Neutralizing impacts of inflation on supply chain

By Magda Rozczka - June, 22 2023

We have heard recently that the UK economy has returned to growth as consumers’ demand was greater in the last month and the positive reading of GDP gives some optimism. However, inflation in May was still 8.7% at a 31-year high.

The reality is that the demand for working capital grows and supply chains are impacted by many financial constrains in accessing cash to fulfil orders and obligations, which ends up in higher cost of sales. It's important to watch out for the impact of inflation on supply chains and production prices.  

  1. Working Capital: Beyond the obvious impact of inflation on demand, rising input costs such as raw materials, and energy, and the whole increase in production costs, it raises the need for working capital to maintain inventory levels. 
  2. Payment Terms- Inflation can impact accounts receivable and accounts payable. Suppliers demand shorter payment terms impacting the buyers working capital, reducing their investment capabilities.
  3. Supply Chains: Inflation can disrupt supply chains, firstly by raising the price and availability of raw materials and components. Secondly, through the negotiation of new contracts or seeking alternative suppliers, to remove dependency on a region and reduce geographical disruptions and delays.
  4. Inventory: Inflation may influence inventory management practices. Building larger inventories as a hedge against anticipated future price increases. This can tie up working capital, increase carrying costs, and potentially result in excess inventory if demand does not meet expectations. 
  5. Currency: Inflation can affect international supply chains through currency fluctuations. 


Neutralizing negative influences may be obvious and simple but a strategic and wise approach may fix the problem in longer term perspective with less dependency on such fluctuations.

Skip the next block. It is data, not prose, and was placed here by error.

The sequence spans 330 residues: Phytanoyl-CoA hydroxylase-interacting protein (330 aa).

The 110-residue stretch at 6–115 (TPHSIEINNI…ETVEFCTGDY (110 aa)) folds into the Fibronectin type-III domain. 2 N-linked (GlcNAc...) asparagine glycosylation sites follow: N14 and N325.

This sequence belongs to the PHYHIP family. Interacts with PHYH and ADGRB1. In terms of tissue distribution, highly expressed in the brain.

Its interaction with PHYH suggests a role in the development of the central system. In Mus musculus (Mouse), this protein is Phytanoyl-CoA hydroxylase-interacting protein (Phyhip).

1. Improving access to working capital management: Working capital needs to be assessed in light of inflationary pressures and cash flow projections and capital investment plans need to be adjusted accordingly. Financing options beyond traditional channels, can help manage working capital effectively, creating the flexibility that enables corporates and suppliers to better respond to uncertainty.
  2. Supplier relationships: Positive and strong relationships with suppliers are crucial during inflationary periods. Open communication and collaboration can help navigate price increases and identify cost-saving opportunities. Exploring alternative sourcing options and diversifying suppliers can also mitigate supply chain disruptions.
  3. Supply chain optimization: Continuously monitoring and analyzing supply chain operations can help identify potential bottlenecks and vulnerabilities arising from inflation. Implementing agile supply chain strategies, such as adopting technology for real-time visibility and optimizing inventory management practices, can enhance efficiency and responsiveness.

In summary, inflation introduces considerable volatility in supply chains. Removing some of that volatility through flexible working capital solutions such as Crossflow can make a buyer a first-choice customer for a supplier, reducing input inflation and providing stability for the suppliers working capital. A win-win for all.

Here at Crossflow, we collaborate with the world's largest financial institutions enabling accessing to funding, and in turn we work with our corporate clients to increase the robustness of their supply chains by harnessing that working capital through our working capital marketplace. 

It would be great to hear your thoughts and please message the team at Crossflow if you would like to discuss how are working with our corporates on securing their suppliers, back by some of the worlds largest financial institutions.

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Magda Rozczka is CEO at Crossflow. After completing her postgraduate MBA, Magda led product development within the insurance sector at ING and Zurich. Magda represents Crossflow on the Bank of England Decision Maker Panel, which influences UK interest rates, and has represented Crossflow as part of HM Treasury’s Women in Finance initiative.

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